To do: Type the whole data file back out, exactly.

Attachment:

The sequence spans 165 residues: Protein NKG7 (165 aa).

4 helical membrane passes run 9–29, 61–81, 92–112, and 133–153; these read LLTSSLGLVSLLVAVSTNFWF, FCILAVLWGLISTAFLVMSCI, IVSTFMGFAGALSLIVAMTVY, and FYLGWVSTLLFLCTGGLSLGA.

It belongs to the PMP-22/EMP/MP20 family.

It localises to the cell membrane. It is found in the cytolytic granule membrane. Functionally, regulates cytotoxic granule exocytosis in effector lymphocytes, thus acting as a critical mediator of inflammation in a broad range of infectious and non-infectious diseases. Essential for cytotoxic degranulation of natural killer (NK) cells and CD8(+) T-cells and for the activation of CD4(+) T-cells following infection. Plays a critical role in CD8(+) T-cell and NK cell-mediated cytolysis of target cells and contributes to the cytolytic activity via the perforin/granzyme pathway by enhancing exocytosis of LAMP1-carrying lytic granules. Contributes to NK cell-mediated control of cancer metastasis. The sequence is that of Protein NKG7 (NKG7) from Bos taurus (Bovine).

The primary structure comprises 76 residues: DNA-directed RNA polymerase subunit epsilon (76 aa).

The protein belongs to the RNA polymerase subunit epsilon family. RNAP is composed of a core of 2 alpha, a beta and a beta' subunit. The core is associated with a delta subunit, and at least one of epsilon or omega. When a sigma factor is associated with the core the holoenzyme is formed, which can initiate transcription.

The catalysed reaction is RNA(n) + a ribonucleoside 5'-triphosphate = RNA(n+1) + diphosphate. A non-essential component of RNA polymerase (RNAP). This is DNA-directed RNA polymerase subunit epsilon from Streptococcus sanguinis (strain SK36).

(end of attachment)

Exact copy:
The sequence spans 165 residues: Protein NKG7 (165 aa).

4 helical membrane passes run 9–29, 61–81, 92–112, and 133–153; these read LLTSSLGLVSLLVAVSTNFWF, FCILAVLWGLISTAFLVMSCI, IVSTFMGFAGALSLIVAMTVY, and FYLGWVSTLLFLCTGGLSLGA.

It belongs to the PMP-22/EMP/MP20 family.

It localises to the cell membrane. It is found in the cytolytic granule membrane. Functionally, regulates cytotoxic granule exocytosis in effector lymphocytes, thus acting as a critical mediator of inflammation in a broad range of infectious and non-infectious diseases. Essential for cytotoxic degranulation of natural killer (NK) cells and CD8(+) T-cells and for the activation of CD4(+) T-cells following infection. Plays a critical role in CD8(+) T-cell and NK cell-mediated cytolysis of target cells and contributes to the cytolytic activity via the perforin/granzyme pathway by enhancing exocytosis of LAMP1-carrying lytic granules. Contributes to NK cell-mediated control of cancer metastasis. The sequence is that of Protein NKG7 (NKG7) from Bos taurus (Bovine).

The primary structure comprises 76 residues: DNA-directed RNA polymerase subunit epsilon (76 aa).

The protein belongs to the RNA polymerase subunit epsilon family. RNAP is composed of a core of 2 alpha, a beta and a beta' subunit. The core is associated with a delta subunit, and at least one of epsilon or omega. When a sigma factor is associated with the core the holoenzyme is formed, which can initiate transcription.

The catalysed reaction is RNA(n) + a ribonucleoside 5'-triphosphate = RNA(n+1) + diphosphate. A non-essential component of RNA polymerase (RNAP). This is DNA-directed RNA polymerase subunit epsilon from Streptococcus sanguinis (strain SK36).